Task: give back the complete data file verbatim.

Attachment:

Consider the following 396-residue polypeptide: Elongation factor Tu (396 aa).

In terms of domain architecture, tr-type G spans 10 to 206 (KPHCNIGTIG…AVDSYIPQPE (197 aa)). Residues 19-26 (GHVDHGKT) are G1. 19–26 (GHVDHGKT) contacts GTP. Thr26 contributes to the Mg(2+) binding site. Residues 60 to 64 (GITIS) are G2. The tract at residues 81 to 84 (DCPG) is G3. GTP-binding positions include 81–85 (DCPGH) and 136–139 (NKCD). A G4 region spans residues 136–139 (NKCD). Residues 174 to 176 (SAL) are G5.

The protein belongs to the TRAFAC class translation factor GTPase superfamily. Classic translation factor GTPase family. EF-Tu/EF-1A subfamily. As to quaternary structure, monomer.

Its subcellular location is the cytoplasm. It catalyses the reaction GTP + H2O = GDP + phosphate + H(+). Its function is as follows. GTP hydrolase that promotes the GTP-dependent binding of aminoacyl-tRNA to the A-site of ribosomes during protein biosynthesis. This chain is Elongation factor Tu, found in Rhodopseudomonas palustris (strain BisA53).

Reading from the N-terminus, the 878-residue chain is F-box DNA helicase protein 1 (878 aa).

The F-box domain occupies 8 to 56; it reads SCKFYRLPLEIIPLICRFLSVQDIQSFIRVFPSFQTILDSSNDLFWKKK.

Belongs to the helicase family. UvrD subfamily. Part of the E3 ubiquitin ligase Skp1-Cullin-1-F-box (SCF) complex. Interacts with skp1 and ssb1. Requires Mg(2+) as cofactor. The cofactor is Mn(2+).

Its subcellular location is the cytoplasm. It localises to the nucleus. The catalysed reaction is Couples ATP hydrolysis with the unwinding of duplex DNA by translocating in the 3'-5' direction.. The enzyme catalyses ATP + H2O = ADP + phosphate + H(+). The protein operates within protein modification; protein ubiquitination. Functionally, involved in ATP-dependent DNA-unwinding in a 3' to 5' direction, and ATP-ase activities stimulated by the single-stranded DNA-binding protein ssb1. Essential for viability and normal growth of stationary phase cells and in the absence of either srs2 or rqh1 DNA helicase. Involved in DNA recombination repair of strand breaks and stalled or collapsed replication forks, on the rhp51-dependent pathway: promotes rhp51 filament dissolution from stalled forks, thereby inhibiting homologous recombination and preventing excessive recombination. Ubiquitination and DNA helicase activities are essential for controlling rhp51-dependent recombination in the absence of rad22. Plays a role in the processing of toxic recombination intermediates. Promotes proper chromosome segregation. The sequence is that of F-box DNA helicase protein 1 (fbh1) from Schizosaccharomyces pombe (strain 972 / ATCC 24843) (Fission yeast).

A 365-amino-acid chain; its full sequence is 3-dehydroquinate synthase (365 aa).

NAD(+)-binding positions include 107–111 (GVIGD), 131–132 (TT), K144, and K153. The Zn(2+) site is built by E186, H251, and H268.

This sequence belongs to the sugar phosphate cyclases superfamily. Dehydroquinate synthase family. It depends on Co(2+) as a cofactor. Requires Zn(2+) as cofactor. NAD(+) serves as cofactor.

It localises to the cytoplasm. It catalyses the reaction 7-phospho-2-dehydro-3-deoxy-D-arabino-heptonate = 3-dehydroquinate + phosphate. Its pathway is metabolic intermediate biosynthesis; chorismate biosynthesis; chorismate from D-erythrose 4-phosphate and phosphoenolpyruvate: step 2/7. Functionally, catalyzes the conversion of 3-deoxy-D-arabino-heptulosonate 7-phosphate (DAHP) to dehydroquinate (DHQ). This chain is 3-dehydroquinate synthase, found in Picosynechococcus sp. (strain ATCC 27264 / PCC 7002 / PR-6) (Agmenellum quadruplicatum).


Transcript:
Consider the following 396-residue polypeptide: Elongation factor Tu (396 aa).

In terms of domain architecture, tr-type G spans 10 to 206 (KPHCNIGTIG…AVDSYIPQPE (197 aa)). Residues 19-26 (GHVDHGKT) are G1. 19–26 (GHVDHGKT) contacts GTP. Thr26 contributes to the Mg(2+) binding site. Residues 60 to 64 (GITIS) are G2. The tract at residues 81 to 84 (DCPG) is G3. GTP-binding positions include 81–85 (DCPGH) and 136–139 (NKCD). A G4 region spans residues 136–139 (NKCD). Residues 174 to 176 (SAL) are G5.

The protein belongs to the TRAFAC class translation factor GTPase superfamily. Classic translation factor GTPase family. EF-Tu/EF-1A subfamily. As to quaternary structure, monomer.

Its subcellular location is the cytoplasm. It catalyses the reaction GTP + H2O = GDP + phosphate + H(+). Its function is as follows. GTP hydrolase that promotes the GTP-dependent binding of aminoacyl-tRNA to the A-site of ribosomes during protein biosynthesis. This chain is Elongation factor Tu, found in Rhodopseudomonas palustris (strain BisA53).

Reading from the N-terminus, the 878-residue chain is F-box DNA helicase protein 1 (878 aa).

The F-box domain occupies 8 to 56; it reads SCKFYRLPLEIIPLICRFLSVQDIQSFIRVFPSFQTILDSSNDLFWKKK.

Belongs to the helicase family. UvrD subfamily. Part of the E3 ubiquitin ligase Skp1-Cullin-1-F-box (SCF) complex. Interacts with skp1 and ssb1. Requires Mg(2+) as cofactor. The cofactor is Mn(2+).

Its subcellular location is the cytoplasm. It localises to the nucleus. The catalysed reaction is Couples ATP hydrolysis with the unwinding of duplex DNA by translocating in the 3'-5' direction.. The enzyme catalyses ATP + H2O = ADP + phosphate + H(+). The protein operates within protein modification; protein ubiquitination. Functionally, involved in ATP-dependent DNA-unwinding in a 3' to 5' direction, and ATP-ase activities stimulated by the single-stranded DNA-binding protein ssb1. Essential for viability and normal growth of stationary phase cells and in the absence of either srs2 or rqh1 DNA helicase. Involved in DNA recombination repair of strand breaks and stalled or collapsed replication forks, on the rhp51-dependent pathway: promotes rhp51 filament dissolution from stalled forks, thereby inhibiting homologous recombination and preventing excessive recombination. Ubiquitination and DNA helicase activities are essential for controlling rhp51-dependent recombination in the absence of rad22. Plays a role in the processing of toxic recombination intermediates. Promotes proper chromosome segregation. The sequence is that of F-box DNA helicase protein 1 (fbh1) from Schizosaccharomyces pombe (strain 972 / ATCC 24843) (Fission yeast).

A 365-amino-acid chain; its full sequence is 3-dehydroquinate synthase (365 aa).

NAD(+)-binding positions include 107–111 (GVIGD), 131–132 (TT), K144, and K153. The Zn(2+) site is built by E186, H251, and H268.

This sequence belongs to the sugar phosphate cyclases superfamily. Dehydroquinate synthase family. It depends on Co(2+) as a cofactor. Requires Zn(2+) as cofactor. NAD(+) serves as cofactor.

It localises to the cytoplasm. It catalyses the reaction 7-phospho-2-dehydro-3-deoxy-D-arabino-heptonate = 3-dehydroquinate + phosphate. Its pathway is metabolic intermediate biosynthesis; chorismate biosynthesis; chorismate from D-erythrose 4-phosphate and phosphoenolpyruvate: step 2/7. Functionally, catalyzes the conversion of 3-deoxy-D-arabino-heptulosonate 7-phosphate (DAHP) to dehydroquinate (DHQ). This chain is 3-dehydroquinate synthase, found in Picosynechococcus sp. (strain ATCC 27264 / PCC 7002 / PR-6) (Agmenellum quadruplicatum).